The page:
Select 'Print' in your browser menu to print this document.
For This GC, Small Business is a Big Deal
The work Tom Sullivan does as the Bipartisan Policy Center’s new general counsel is no small business.
Sullivan started as the center’s first general counsel on May 1 and will be responsible for issues ranging from compliance with Internal Revenue Service and lobbying disclosure rules to advising the think tank’s policymaking efforts.
Sullivan moves to the Bipartisan Policy Center after years of working with small businesses. Most recently, Sullivan was a partner with Nelson Mullins Riley & Scarborough, where he ran the Small Business Coalition for Regulatory Relief and represented clients during the regulatory and rulemaking processes.
“I’m a regulatory nerd,” he says.
Before his work at the firm, he was taking care of business at the National Federation of Independent Business, where he was the original executive director of its legal center, which was recently the lead plaintiff challenging the Affordable Care Act.
“I like taking credit for starting something that became a remarkable advocate for small business,” he said. “It’s neat having the opportunity to represent small business, and then having the opportunity to create a new entity.”
Sullivan also served as the chief counsel for advocacy at the U.S. Small Business Administration under President George W. Bush. During his seven-year term with the SBA, Inc. magazine named him one of “an entrepreneur’s best friends in Washington, D.C.”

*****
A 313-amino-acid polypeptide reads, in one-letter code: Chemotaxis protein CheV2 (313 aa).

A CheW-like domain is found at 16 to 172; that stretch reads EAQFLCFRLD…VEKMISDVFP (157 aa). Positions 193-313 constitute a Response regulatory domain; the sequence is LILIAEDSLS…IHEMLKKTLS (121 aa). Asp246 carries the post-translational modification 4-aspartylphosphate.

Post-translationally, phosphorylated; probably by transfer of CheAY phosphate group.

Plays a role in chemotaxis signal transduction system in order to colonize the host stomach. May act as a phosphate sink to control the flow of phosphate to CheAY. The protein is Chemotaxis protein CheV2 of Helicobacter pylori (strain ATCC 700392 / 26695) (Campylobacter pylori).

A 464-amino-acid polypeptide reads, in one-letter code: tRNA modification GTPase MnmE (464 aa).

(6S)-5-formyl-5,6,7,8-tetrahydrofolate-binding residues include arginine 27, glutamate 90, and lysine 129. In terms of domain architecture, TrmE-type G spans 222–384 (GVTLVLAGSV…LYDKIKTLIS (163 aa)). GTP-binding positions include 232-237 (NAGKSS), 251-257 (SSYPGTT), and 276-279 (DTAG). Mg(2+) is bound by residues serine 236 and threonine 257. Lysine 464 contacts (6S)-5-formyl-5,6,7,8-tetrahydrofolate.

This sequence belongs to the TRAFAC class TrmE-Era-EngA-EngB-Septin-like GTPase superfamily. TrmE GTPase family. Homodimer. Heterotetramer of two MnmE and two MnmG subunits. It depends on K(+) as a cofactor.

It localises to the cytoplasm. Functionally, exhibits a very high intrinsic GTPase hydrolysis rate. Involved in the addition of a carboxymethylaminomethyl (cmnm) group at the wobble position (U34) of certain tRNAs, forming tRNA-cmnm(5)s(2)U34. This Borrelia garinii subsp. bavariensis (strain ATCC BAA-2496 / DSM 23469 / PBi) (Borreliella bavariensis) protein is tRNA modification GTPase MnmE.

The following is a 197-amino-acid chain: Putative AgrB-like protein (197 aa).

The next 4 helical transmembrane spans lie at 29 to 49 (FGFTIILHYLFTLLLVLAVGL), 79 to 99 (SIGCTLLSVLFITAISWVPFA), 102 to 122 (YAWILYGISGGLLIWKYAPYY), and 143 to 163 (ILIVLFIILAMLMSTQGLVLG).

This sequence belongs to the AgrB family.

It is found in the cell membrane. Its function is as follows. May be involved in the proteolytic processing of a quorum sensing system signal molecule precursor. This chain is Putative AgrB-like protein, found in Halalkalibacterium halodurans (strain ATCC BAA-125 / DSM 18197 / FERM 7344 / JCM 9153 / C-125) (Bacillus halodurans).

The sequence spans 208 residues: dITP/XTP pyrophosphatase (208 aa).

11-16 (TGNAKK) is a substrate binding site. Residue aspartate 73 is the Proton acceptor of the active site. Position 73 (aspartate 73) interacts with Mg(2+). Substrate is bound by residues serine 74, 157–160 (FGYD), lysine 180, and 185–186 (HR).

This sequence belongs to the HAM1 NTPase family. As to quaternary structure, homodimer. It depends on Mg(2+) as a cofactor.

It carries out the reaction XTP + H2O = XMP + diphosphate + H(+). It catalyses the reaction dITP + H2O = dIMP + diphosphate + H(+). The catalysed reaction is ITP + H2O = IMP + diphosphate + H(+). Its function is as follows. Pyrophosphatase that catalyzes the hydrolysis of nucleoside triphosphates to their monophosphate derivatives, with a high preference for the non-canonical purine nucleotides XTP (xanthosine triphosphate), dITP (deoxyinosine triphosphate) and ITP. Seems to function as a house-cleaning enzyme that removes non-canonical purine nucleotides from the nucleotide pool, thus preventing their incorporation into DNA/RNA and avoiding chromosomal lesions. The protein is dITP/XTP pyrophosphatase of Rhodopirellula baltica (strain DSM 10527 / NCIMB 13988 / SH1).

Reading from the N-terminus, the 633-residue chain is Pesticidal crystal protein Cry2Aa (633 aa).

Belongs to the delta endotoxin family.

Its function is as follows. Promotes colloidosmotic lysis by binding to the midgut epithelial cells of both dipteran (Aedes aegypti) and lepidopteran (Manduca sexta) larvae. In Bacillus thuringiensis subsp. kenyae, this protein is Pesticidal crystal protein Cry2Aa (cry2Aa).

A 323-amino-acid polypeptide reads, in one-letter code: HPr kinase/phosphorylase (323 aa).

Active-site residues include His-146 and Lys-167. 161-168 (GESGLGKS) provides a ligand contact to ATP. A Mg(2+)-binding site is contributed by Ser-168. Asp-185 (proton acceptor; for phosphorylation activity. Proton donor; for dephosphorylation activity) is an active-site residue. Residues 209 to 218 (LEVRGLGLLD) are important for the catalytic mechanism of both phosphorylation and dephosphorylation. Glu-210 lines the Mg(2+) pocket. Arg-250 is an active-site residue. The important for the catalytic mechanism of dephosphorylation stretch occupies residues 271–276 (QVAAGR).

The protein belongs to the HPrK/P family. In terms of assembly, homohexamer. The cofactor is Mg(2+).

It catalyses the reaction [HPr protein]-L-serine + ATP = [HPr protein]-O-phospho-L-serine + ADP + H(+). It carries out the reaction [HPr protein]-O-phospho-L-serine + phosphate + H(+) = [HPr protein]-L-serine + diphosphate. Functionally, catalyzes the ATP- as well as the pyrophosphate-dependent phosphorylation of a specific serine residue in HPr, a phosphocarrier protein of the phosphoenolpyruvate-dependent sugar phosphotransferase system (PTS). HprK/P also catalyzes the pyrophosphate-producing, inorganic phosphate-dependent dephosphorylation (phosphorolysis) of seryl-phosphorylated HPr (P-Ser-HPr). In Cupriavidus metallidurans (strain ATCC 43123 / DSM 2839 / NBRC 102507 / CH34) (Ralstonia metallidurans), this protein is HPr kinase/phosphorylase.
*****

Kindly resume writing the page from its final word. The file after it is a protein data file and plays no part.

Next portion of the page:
Sullivan first became interested in public policy when he spent two summers at the Environmental Protection Agency as an intern during law school at Suffolk University.
“Those first two summers I spent at the EPA were incredible,” he says. “People call it ‘Potomac Fever’; the idea that you can work hard and make a difference for a lot of people is really intoxicating.”
Sullivan, who has fought for reduction in regulatory constraints for small businesses and is a registered Republican, says that his strong views and experience will be an asset in his new position.
“The Bipartisan Policy Center wants its staff to have strong political opinions, so I fit right in,” he says. “Making sure the organization follows the law has nothing to do with being a Republican or Democrat.”